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Seattle Sounders' 2012 Schedule is MLS' Easiest (Most Advantageous) [Updated]

Cheer up, Fredy. 2012 is gonna be a cake walk.
Cheer up, Fredy. 2012 is gonna be a cake walk.

File this one under the category: most likely to attract choice commentary from Seattle Sounders supporters.

As the Sounders-less MLS First Kick fast approaches, we here at Stumptown Footy are spooling up the statistical analysis drives in preparation for the 2012 campaign. Lacking much in the way of hard data so far, with just one preseason match under our belt, we've decided to start with the schedule. It's a pretty straightforward process.

Step 1. download an MLS schedule in .csv format (the linked schedule has three errors in it -- bonus points to whomever finds them first!)
Step 2. link it to 2011 stats
Step 3. feverishly comb the data for interesting tidbits.

As we've gleaned from the discussion to date about the unbalanced schedule, Western Conference teams up and down the 2011 table will almost certainly have a more difficult 2012 schedule, because of the disparity between the conferences. Two thirds of the Portland Timbers' matches will come against Western competition, including three matches each against the MLS' top four teams. Eastern Conference teams will have it much easier, as they must play those four top teams only once each.

But adding insult to injury for a Timbers fan is this: while the Sounders are facing a challenge similar to the rest of the Western Conference, they will enjoy a distinct home/away advantage in the unbalanced schedule -- a greater advantage, in fact, than any other team, in either conference. The teams the Sounders will face in Seattle this year won an average of almost two more matches in 2011 than the teams they will face away from home.

In other words, on average, Seattle will have home field advantage against the league's best teams, while they enjoy one of the easiest road schedules.

I'll explain my bold claim after the jump.

For each match each team plays in 2012, I've calculated the 2011 points per match of each opponent. For the 2012 season, then, each team gets an average opposing ppm in home matches, and an average opposing ppm in away matches. Then I subtracted the average away from the average at home to get a home/away advantage in each team's schedule. Finally, I multiplied the difference by 34, the number of matches in the season.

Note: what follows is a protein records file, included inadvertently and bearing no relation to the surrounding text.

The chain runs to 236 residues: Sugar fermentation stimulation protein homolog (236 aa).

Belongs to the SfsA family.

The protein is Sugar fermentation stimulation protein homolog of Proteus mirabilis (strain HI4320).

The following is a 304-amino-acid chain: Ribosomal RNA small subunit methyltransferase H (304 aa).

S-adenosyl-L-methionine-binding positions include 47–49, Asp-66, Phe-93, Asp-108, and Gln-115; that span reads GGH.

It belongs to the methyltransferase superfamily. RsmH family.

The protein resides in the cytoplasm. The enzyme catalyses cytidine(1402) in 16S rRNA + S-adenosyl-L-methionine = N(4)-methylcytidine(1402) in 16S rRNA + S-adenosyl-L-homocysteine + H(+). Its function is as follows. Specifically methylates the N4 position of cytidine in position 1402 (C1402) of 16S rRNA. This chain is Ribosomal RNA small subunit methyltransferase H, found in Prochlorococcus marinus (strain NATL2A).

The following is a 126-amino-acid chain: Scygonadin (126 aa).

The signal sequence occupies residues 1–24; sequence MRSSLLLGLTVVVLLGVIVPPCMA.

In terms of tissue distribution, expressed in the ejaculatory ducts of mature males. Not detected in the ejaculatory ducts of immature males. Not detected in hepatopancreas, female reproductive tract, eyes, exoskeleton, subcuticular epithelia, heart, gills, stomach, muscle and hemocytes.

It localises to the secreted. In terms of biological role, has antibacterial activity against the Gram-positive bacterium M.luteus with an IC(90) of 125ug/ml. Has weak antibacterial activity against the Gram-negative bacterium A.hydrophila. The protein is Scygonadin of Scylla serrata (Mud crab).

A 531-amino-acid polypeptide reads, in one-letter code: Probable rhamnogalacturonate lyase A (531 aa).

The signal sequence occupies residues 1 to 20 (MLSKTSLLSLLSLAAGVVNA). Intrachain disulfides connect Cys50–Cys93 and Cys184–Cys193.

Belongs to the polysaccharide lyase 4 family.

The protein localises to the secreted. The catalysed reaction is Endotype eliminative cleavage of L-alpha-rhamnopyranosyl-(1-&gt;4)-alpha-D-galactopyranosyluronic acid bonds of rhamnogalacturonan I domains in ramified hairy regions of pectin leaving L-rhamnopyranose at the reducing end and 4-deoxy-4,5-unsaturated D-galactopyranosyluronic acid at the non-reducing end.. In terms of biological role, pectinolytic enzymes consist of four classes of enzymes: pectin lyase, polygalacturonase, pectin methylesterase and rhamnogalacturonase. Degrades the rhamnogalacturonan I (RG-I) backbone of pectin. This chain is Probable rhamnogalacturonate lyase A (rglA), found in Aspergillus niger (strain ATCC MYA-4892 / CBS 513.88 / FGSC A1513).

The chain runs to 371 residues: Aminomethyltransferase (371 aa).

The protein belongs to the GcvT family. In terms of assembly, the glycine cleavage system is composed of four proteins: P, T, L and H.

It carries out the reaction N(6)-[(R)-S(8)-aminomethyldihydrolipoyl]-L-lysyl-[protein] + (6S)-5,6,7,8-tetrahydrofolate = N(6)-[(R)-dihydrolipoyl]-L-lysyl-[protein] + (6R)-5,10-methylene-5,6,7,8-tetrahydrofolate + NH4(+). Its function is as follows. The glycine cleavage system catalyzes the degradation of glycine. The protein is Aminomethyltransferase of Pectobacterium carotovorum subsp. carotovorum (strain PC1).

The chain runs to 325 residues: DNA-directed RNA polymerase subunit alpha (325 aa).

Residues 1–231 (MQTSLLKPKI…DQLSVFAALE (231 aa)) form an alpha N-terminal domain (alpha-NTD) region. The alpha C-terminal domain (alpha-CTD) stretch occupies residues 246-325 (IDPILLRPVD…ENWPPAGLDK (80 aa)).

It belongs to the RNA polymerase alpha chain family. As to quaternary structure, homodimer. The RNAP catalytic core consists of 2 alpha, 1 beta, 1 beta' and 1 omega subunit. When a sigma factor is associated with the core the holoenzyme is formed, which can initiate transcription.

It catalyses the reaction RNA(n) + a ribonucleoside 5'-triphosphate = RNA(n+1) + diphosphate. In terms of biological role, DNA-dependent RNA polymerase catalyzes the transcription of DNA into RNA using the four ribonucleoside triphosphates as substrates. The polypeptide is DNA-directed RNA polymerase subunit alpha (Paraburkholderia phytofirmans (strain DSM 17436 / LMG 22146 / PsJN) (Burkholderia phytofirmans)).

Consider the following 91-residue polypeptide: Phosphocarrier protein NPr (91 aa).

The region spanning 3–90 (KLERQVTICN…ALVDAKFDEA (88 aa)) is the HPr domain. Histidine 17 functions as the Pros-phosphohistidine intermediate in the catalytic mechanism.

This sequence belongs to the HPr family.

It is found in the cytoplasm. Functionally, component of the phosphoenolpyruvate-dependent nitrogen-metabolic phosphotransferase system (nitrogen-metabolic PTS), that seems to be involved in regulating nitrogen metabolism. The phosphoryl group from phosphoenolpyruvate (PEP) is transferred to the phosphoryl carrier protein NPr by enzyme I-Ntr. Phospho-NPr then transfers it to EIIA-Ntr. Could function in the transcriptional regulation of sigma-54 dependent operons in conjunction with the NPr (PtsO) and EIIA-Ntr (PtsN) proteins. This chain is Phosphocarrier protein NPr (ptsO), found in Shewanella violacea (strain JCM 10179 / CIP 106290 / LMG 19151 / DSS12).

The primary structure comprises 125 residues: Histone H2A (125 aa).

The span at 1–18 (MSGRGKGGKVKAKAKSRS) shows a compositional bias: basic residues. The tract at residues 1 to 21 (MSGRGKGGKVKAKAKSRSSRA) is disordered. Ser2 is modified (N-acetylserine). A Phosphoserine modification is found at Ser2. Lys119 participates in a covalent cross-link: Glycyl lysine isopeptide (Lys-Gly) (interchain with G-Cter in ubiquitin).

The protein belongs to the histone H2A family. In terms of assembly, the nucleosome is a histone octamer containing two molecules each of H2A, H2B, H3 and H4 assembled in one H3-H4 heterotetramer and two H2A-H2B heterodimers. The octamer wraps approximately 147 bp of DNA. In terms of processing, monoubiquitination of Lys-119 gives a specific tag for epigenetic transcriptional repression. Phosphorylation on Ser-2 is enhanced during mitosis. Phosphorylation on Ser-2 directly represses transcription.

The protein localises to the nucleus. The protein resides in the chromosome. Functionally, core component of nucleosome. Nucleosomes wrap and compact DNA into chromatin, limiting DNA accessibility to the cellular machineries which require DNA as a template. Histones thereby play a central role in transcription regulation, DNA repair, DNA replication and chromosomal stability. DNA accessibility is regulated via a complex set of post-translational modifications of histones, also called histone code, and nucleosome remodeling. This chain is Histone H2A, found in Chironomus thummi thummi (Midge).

*Note: for the purposes of this analysis I gave the Montreal Impact the 2011 record of the Vancouver Whitecaps.

As you can see, the Sounders' 2012 home opponents took an average of 5.47 more points in 2011 than did their 2012 road opponents. Indeed, the Sounders have the benefit of facing the Los Angeles Galaxy, Real Salt Lake, and the Colorado Rapids twice each at home. They also get to play host to the top teams in the east, Sporting Kansas City, Houston Dynamo, Philadelphia Union, and the Columbus Crew, while playing their Eastern Conference away matches in places like New England, Montreal and DC.

Contrast Seattle's cushy schedule with RSL's -- their away opponents earned an average of 5.71 points more in 2011 than their home opponents. The LA Galaxy's schedule is no picnic either. No wonder the Emerald City Supporters went along with the unbalanced Cascadia Cup math -- if they play as well as they did in 2011, their home/away advantage should be more than enough to hand them the Supporters Shield.

Of course, that's a big "if." Stay tuned in the coming weeks for more preseason analysis, including whether "der Schatz aus Graz" can fill the big, bald shoes of Kasey Keller.

Update, 2/8/12: at the thoughtful suggestion of several commenters, I've adjusted the table below, giving Montreal the average of the 2011 records of the Portland Timbers and the Vancouver Whitecaps. In this adjusted scenario Seattle's advantage remains the strongest, albeit somewhat less so, while Toronto FC slips past RSL for the distinction of having the least advantageous schedule.